Now that we're back from our impromptu vacation in the Gila valley, I can provide you with the 4x4 trip report on what has become known as the "Free Willy" expedition. (get it, the connection to a marooned killer whale?)
As you remember from the previous episode (Sept 8/9), our hero "Willy" (Bob Peterson's suburban) was left 12 miles deep in the Gila Box with a burned out transmission. On Wednesday afternoon, Bob Peterson, John Waack, Hal Halbedel and John Hill headed out across the desert with a new (remanufactured) tranmission, a transmission jack and a whole lot of tools. We were in my (John Hill's) Chevy and John Waack's Suzuki both equipped with winches. At this point it was looking pretty grim for "Willy" since there were rain showers on the horizon in every direction and a forecast for 3 days of rain. In fact, "Willy" wasn't in that much danger since he was parked on a bluff above the river safe from all but the 50-year flood. The flood control monitors in Clifton showed that the entire drainage of the San Francisco River was dry, so we decided to go for it on Wednesday afternoon. It turns out that the Suburban was parked only about 8 miles from downtown Clifton and only 7 miles from the nearest road access to the river. Bob had scouted the area on Tuesday and found that driving down the San Francisco River from Morenci was supposed to be far faster and easier than coming up the Gila from Bonita Creek. Faster and easier is clearly good when your truck has an extra 500 pounds of transmission and tools in the back.
We got to the Suburban about sunset on Wednesday. John W. and Hal set about removing the old tranmission along with all the other stuff (driveshafts, transfer case, exhaust system, etc.) that has to come off. The old tranmission was out in three hours. At that point we went to bed figuring to start the installation of the new transmission in the morning. Camping on the Gila is much more pleasant when you have a full complement of camping gear and food. And its the most scenic transmission shop I've ever seen. After a hearty breakfast of pancakes and green chili/salsa/cheese omlets by chef Hill, the crew installed the new transmission in 4 hours. (I'm sure they could get the whole operation down to 5 hours if they practiced. You may question whether the breakfast increased or decreased the time required.) With the Suburban running by noon and only a little winching across the mud flats on the way out, we had time for a nice swim in the San Francisco River on the way home. We also give high marks to the burros at the Kopper Kettle cafe in Morenci. Needless to say, Bob is quite happy to have his Suburban, "Willy" back out on high ground; especially now that Tropical Storm Ismael is raining on eastern Arizona.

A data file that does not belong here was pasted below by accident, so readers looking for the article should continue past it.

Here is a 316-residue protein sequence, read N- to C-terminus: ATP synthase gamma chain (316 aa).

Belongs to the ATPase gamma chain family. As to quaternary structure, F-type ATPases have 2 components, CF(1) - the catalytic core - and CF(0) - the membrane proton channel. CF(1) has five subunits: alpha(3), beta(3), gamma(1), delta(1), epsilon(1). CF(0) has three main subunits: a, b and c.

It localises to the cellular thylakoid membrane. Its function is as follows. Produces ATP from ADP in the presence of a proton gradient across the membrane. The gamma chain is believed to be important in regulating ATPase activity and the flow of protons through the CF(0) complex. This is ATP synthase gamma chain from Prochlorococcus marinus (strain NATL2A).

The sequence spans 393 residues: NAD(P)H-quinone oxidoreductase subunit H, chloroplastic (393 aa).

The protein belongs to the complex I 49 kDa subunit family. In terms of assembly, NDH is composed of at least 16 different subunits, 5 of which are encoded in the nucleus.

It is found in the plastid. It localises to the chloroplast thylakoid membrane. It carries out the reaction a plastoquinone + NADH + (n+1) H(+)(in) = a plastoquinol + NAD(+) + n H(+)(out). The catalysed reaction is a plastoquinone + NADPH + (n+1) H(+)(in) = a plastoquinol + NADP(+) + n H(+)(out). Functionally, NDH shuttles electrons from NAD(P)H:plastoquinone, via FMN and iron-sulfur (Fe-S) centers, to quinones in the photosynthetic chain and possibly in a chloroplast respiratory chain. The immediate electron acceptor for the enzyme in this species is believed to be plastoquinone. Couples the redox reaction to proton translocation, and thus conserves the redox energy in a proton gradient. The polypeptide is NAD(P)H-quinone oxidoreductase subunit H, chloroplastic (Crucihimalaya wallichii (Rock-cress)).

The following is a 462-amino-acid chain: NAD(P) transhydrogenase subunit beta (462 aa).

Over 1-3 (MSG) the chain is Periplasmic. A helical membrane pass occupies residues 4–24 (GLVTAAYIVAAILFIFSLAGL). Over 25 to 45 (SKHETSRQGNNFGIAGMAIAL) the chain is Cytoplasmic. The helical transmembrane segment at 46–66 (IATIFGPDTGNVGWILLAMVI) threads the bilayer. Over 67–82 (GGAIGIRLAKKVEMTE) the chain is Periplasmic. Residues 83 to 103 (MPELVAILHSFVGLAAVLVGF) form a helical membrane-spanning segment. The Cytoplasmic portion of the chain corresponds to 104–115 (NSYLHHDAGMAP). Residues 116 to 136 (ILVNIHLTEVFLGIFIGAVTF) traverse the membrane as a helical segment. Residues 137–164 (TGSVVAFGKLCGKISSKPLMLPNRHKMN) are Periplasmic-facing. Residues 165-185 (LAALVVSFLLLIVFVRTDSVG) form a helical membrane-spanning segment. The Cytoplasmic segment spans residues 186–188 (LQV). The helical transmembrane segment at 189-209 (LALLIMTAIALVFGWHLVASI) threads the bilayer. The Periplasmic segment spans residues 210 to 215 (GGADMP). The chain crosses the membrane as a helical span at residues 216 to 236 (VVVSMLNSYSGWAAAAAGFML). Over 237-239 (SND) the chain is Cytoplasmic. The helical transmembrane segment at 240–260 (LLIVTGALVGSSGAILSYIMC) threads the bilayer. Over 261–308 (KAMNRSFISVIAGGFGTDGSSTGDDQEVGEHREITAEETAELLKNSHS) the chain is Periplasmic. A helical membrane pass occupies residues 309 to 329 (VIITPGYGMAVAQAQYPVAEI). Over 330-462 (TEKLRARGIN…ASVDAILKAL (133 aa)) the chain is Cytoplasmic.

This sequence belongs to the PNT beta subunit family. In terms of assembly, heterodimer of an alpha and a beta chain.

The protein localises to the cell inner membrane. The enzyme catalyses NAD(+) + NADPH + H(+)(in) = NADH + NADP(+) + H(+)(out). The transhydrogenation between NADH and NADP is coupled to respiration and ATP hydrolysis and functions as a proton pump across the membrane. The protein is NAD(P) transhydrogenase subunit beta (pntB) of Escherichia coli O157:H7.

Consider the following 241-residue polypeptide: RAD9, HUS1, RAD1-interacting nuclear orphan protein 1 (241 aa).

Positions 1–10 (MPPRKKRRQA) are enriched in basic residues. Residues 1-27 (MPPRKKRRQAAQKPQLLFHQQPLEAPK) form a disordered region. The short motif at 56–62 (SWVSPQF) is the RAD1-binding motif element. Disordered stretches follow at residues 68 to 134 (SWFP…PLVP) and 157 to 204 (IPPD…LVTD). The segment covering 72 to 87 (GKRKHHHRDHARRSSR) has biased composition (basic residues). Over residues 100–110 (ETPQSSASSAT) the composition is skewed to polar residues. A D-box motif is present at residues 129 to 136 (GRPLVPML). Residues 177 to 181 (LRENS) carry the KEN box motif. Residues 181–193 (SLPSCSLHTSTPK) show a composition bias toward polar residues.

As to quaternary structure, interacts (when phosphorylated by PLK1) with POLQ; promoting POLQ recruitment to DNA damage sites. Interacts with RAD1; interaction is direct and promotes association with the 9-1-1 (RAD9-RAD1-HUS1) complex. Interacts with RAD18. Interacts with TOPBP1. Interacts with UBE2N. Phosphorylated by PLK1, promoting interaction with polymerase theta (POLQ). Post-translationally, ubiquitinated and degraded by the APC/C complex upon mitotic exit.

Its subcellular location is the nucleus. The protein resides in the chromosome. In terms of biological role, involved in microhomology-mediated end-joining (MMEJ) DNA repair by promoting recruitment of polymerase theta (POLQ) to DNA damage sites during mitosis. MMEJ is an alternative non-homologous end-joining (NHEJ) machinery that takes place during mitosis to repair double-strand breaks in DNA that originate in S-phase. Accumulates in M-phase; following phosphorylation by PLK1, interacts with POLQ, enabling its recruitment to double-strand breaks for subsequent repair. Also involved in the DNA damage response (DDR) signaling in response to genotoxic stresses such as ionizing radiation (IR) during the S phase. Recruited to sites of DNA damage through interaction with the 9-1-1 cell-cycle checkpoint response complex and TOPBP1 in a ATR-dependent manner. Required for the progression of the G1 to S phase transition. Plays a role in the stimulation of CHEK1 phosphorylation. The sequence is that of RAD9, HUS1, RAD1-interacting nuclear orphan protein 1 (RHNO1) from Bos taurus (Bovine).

We highly recommend the Gila River Box as a good place to get away from it all. If you take Hal along, he can also provide some spiritual guidance: "Yea though I drive through the valley of the shadow of death, I fear no transmission. I lie down beside thy torque converter. Thy dipstick and thy driveshaft they comfort me. ....." (He went on for several verses, but you get the idea.)
As for this crew, they are taking a couple weekends off from wheelin' to get the trucks cleaned out and fixed up for future expeditions. See you then on the trail........
The first few miles downstream from the trailhead are easy going, but the going gets rougher as you approach the Gila. In the dry season, the trail rating going downstream is 2.5 at the start increasing to 3.0 as you near the Gila. Add half a point for coming back upstream climbing the sandbanks. The river bottom along the San Francisco is mostly solid gravel, so even deep fords are relatively easy if you don't take on water. Stock 4x4s can make the trip, but wide tires and low air pressure are extremely useful. Beware that the river bottom along the Gila River is often very soft sand, so river crossings are much tougher than along the San Francisco.
Last modified: Sat Feb 22 11:46:17 1997